A recent email asked me to admit that the current credit crunch shows we need more government regulation; the author thought it "easy to see" regulators could have foreseen and avoided the problem. This made me realize that we often hear claims that bad economic news, such as the dotcom crash, rising oil prices, or rising medical prices, suggests we need more regulation. But we rarely hear claims that bad news suggests we need less regulation, or that good news suggests we need less regulation.
Now perhaps it makes sense to change policy more in bad times than good, though even this is not clear; after all, we can better afford to experiment with change in good times. But it seems biased to call for more regulation given a certain cue, without calling for less regulation given some other cue. If we all agreed we have too little regulation, then we should just add more regardless of whether news is good or bad.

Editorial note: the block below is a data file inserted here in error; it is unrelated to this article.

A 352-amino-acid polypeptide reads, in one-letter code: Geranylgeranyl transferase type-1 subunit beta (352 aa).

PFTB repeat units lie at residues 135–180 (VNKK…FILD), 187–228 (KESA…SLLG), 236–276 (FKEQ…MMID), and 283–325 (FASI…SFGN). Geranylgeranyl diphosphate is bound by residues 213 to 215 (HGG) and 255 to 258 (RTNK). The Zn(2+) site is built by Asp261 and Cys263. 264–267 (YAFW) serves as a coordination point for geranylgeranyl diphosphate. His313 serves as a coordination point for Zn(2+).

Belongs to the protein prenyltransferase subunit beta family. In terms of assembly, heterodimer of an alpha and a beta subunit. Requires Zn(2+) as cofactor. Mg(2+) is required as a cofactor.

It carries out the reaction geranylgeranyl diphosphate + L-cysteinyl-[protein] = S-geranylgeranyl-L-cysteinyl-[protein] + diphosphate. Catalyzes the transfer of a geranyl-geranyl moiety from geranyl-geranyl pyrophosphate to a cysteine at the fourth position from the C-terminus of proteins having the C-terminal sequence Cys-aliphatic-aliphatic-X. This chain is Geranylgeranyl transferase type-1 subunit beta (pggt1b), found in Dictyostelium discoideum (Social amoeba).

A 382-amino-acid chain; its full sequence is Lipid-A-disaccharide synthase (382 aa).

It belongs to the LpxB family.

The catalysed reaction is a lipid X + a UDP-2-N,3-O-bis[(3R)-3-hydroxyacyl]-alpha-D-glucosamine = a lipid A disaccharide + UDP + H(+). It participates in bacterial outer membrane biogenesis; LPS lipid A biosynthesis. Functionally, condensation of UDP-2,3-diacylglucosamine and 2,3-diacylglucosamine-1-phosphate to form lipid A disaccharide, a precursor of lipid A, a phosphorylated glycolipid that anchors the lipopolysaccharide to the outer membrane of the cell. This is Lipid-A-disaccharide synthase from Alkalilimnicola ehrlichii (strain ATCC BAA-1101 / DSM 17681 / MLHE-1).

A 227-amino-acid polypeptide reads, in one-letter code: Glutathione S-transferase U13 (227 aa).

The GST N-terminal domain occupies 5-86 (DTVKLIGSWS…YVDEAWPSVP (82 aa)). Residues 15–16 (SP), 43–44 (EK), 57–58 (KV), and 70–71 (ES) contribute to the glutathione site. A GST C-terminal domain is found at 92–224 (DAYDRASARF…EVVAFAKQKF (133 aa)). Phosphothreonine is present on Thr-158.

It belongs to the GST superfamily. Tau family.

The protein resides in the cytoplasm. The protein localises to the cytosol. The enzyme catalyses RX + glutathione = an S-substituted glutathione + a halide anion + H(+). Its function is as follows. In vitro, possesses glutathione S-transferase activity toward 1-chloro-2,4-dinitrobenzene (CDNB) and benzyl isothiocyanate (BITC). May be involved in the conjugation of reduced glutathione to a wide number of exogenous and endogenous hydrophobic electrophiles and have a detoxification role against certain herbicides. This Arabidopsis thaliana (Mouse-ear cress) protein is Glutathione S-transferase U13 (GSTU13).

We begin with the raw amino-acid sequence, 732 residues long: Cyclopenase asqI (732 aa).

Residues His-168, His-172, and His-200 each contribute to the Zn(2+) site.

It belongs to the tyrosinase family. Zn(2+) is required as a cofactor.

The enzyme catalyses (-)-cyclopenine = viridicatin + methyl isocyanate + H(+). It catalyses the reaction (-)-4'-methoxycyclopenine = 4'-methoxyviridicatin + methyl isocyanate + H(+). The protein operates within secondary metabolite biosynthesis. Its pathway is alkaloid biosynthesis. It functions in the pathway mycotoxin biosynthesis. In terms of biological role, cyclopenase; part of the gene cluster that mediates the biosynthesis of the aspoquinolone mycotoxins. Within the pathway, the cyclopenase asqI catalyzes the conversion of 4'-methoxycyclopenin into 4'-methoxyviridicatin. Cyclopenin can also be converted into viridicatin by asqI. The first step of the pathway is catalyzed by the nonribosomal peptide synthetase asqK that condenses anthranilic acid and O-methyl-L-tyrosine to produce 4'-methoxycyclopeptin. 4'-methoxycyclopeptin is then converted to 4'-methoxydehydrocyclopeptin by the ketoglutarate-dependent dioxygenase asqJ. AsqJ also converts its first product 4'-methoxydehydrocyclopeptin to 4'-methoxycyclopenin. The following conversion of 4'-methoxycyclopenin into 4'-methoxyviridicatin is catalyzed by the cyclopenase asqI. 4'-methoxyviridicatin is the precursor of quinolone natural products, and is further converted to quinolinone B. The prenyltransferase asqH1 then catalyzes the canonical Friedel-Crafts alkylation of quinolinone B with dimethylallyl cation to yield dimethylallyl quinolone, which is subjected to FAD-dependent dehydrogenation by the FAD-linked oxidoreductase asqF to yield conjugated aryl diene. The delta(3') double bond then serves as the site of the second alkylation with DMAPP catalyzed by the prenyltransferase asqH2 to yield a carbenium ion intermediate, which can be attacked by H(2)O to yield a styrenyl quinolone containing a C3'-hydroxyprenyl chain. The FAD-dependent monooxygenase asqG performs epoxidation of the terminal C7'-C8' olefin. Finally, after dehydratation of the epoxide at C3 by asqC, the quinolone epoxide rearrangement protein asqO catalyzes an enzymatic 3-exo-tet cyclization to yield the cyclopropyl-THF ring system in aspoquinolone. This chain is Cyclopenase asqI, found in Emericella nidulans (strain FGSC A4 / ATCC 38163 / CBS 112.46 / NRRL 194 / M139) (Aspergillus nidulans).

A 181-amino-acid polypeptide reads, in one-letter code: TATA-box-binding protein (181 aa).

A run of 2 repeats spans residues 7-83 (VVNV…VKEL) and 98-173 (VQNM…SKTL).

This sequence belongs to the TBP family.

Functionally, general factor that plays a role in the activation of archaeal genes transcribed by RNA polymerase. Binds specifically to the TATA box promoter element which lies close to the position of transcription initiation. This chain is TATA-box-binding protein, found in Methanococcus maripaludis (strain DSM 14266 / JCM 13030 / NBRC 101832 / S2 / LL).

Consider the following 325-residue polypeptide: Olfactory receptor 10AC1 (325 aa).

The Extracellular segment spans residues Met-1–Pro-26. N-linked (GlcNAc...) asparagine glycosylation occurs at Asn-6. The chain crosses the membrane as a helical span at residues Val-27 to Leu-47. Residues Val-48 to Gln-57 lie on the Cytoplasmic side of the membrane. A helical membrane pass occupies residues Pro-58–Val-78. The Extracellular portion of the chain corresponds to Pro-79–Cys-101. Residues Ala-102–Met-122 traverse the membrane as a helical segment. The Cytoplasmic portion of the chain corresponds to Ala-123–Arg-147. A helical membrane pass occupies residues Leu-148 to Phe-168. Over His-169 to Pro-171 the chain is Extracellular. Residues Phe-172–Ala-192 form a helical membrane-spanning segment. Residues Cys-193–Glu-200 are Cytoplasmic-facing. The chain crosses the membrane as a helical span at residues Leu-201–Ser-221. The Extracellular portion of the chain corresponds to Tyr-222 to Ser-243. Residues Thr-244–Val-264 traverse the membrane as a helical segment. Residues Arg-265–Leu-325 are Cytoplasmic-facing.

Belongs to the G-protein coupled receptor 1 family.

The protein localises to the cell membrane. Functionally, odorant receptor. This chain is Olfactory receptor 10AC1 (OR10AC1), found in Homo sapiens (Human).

This bias would seem to produce a regulation ratchet: increased regulation after bad times, but little change after good times. Of course this by itself doesn’t say if we have too much or not enough regulation; it just says the time trend is wrong.
Perhaps this regulation ratchet arises from a hindsight bias, i.e., an illusion that regulators could have foreseen current crises, combined with a tendency to more often think "something must be done" in bad times, combined with the Politician’s Syllogism, (which I previously called Caplan’s fallacy):
Something must be done.
This is something.
Therefore, this must be done.